An article in the current version of Requirements Engineering magazine (offered for free online by the IREB) caught my eye earlier today and I thought it was definitely worth recommending here so that others could give it a look. The article is called “TORE – A Framework for Systematic Requirements Development in Information Systems” and is written by several people who work at the Fraunhofer Institute for Experimental Software Engineering.
I had not come across TORE before, but it’s interesting in that it presents a list of decision points that have to be made in a Requirements Engineering effort at several different levels. It’s nice because it does not specify any particular techniques or methodologies, but rather is something you can drop into your existing process to help ensure you have made all the necessary decisions before moving on.
It’s a relatively quick and simple read and I highly recommend it.
Perhaps the single most important thing a business analyst can do when they start working on an initiative (whether it be a project, process, or problem analysis) is to learn the language of the stakeholder(s) they will be working with.
Learning the language of your stakeholder(s) should be among the very first tasks you undertake as a business analyst. Indeed, in my opinion, it is the very foundation of EVERY other activity a business analyst undertakes with that stakeholder.
- It is difficult to understand the business problem(s) you are trying to solve if you do not understand the subtleties of the language the stakeholder is speaking. Even common terms used within the larger organization can have subtly different meanings to your stakeholder that are important for you to know.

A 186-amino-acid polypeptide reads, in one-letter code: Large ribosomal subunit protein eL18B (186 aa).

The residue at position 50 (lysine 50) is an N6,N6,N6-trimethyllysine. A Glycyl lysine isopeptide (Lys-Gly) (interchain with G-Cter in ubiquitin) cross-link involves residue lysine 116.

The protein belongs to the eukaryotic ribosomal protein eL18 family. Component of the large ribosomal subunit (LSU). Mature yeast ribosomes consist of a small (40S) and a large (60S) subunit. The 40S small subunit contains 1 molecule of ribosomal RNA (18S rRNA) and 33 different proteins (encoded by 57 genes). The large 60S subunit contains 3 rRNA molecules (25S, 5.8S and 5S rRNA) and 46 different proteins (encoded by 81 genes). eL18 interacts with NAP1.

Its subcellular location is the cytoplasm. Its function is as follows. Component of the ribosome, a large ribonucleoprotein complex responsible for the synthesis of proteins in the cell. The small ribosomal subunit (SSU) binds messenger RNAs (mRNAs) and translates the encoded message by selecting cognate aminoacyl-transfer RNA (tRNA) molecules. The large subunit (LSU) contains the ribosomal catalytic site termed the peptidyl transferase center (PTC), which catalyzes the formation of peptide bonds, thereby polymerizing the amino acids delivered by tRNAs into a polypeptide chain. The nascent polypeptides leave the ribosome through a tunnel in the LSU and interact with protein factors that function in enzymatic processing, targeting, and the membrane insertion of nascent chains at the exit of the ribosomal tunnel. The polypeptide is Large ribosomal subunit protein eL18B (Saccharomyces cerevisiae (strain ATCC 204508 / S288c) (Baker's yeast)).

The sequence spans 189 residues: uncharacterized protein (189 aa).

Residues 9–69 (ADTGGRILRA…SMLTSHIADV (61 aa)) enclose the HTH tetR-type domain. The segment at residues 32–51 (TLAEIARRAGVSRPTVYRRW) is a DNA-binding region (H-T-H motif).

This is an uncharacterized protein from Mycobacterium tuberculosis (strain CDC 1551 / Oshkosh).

- When working with multiple stakeholders, you cannot communicate optimally with them if you do not do so in language that they understand at the most complete level.
- When working with multiple stakeholders, you cannot identify potential differences in stakeholder needs if you do not understand the exact language each stakeholder is speaking,
- You cannot most effectively plan to elicit information if you do not know the meanings and relationships of the concepts the stakeholders use.
- And you cannot fully understand the information you elicit from stakeholders if you do not understand the full meaning of what they communicate.